Lack of sleep can lead to a host of issues affecting behavior, memory, emotions, and learning. Excessive daytime sleepiness affects many aspects of our lives. Examples include:

  • Inattention, irritability, hyperactivity, poor impulse control, and difficulty multi-tasking
  • Impaired memory
  • Impaired math calculation skills

How to Fall Asleep Without Your Phone

When you don’t get enough sleep, you go into “sleep debt.” Your body and brain are tired, so they try to get sleep whenever possible, which can result in microsleeps. These microsleeps can last just seconds, affecting your ability to retain information.

So, what is the solution, besides locking the phone away hours before bed? Here are a few suggestions:
1. Invest in blue light blocking glasses, which shield your eyes from blue light emissions.
2. Aim to set the phone down at least 30 minutes before you fall asleep.
3. Sleep with your phone out of reach. This will protect you from the temptation of grabbing it from your bedside table. If you wake up in the middle of the night, this will also remind you to avoid using your phone before falling back asleep.
4. Replace your pre-bed phone usage time with another enjoyable, relaxing activity, like reading a book, journaling, or listening to a calm playlist or podcast.
5. Free yourself from the pressure of responding to others at a moment’s notice. Protecting your sleep may lead to more delayed responses on your part, but remind yourself that this boundary benefits you and your overall health. Don't let an alert on your phone induce stress in the most relaxing period of your day. It's okay to let your alertness slip when your head hits the pillow.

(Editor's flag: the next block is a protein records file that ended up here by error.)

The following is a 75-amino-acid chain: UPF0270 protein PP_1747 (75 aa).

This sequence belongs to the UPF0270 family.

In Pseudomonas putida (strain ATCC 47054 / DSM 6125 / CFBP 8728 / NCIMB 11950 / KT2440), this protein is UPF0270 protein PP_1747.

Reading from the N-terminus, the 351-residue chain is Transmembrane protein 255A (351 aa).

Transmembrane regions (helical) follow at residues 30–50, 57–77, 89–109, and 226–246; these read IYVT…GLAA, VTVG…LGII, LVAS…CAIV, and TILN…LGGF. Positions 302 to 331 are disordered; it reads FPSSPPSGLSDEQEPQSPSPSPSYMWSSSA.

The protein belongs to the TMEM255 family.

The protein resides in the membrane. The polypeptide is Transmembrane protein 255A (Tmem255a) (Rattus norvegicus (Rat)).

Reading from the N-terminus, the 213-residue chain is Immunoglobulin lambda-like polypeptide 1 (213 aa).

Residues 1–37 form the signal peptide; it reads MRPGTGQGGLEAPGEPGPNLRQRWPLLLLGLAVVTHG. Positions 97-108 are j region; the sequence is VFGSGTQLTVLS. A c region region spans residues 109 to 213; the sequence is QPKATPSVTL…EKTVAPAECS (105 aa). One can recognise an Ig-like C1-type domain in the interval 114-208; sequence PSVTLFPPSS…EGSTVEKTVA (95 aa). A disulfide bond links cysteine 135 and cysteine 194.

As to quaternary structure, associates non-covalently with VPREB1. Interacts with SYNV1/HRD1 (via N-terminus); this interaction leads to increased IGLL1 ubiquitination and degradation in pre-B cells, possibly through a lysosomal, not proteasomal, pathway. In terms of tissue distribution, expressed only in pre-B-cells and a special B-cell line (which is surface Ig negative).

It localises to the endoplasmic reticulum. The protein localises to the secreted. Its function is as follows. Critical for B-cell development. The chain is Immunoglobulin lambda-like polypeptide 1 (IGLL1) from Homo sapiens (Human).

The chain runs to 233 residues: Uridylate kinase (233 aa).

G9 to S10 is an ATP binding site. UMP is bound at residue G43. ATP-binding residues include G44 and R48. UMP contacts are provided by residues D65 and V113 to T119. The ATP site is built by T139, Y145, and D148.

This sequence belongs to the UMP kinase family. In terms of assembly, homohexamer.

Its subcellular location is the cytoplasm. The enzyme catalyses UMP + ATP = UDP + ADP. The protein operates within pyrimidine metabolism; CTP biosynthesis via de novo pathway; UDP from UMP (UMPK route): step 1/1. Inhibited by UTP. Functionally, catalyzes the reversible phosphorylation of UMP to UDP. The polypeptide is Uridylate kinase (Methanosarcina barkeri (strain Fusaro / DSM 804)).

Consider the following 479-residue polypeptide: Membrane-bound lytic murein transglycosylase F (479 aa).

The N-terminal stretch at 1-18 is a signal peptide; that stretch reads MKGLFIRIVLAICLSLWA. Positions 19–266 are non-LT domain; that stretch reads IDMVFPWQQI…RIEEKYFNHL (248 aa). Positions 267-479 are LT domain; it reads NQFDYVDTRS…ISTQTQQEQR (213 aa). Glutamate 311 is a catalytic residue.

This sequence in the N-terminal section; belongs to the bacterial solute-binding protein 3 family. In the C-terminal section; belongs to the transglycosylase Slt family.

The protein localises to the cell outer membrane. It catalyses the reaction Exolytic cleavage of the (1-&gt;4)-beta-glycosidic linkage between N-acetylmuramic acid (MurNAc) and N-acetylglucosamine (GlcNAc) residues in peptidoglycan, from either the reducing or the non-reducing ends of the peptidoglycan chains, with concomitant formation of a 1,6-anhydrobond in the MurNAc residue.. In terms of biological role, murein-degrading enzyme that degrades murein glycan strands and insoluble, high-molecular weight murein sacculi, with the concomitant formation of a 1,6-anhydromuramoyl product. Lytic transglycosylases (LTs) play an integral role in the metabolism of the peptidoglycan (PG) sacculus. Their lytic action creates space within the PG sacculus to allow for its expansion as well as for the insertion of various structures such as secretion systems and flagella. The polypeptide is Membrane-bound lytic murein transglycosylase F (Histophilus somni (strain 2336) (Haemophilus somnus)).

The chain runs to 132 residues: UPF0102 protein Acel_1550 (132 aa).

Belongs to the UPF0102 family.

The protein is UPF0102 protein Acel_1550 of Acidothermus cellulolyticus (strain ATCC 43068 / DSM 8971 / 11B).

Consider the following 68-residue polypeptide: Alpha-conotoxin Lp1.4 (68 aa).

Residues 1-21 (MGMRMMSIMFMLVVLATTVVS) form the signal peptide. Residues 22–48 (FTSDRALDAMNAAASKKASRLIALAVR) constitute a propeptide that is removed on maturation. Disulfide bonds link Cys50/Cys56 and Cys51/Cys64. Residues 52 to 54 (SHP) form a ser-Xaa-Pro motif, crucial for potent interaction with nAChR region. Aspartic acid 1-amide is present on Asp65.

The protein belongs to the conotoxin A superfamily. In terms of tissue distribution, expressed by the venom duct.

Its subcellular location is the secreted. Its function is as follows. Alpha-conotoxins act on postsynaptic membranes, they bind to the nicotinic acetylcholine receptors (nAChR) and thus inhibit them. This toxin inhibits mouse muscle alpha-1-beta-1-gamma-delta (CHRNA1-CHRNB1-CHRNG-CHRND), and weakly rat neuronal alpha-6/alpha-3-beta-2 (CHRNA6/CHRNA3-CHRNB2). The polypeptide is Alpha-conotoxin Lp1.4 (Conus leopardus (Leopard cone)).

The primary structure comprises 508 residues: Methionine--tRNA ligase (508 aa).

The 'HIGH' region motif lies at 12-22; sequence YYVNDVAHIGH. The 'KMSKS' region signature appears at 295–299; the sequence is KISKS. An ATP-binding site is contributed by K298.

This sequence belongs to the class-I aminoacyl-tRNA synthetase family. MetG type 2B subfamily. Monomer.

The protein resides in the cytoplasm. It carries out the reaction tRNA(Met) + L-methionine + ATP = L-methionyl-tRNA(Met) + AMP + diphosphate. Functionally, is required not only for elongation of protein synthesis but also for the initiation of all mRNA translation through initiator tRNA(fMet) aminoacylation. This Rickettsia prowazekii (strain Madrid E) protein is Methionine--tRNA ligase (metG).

If you feel you must use your phone during the night consider switching to nighttime mode. This reduces the negative effect of blue light by reducing the amount of blue light your phone displays. Many phones have the ability to set this feature on a daily schedule so you can begin decreasing your blue light exposure during the evening hours.

As you work to improve your quality of sleep, watch your ability to concentrate, learn and absorb information flourish. The better you sleep, the better you will function while you are awake, helping you be the best version of yourself—personally, academically, and professionally.

Want more tips for living your best life? Check out our other blog posts.

Carly Tino

Social Media Manager, IWU-National and Global

Carly Tino grew up in Northeast Indiana and graduated from Indiana Wesleyan University in 2020, where she studied Strategic Communication and Media Communication. Carly’s favorite pleasures of life are morning pour-overs, traveling in her soon-to-be-finished camper and going to the lake with her family. She lives in Fort Wayne, Indiana, with her husband, two cats, and dog.

Jake Hreha

SEO Copywriter, IWU

Jake Hreha is a graduate of Ball State University, where he majored in advertising with a concentration in media presentation and design. He is passionate about design, and in his free time he enjoys cycling, traveling, and reading.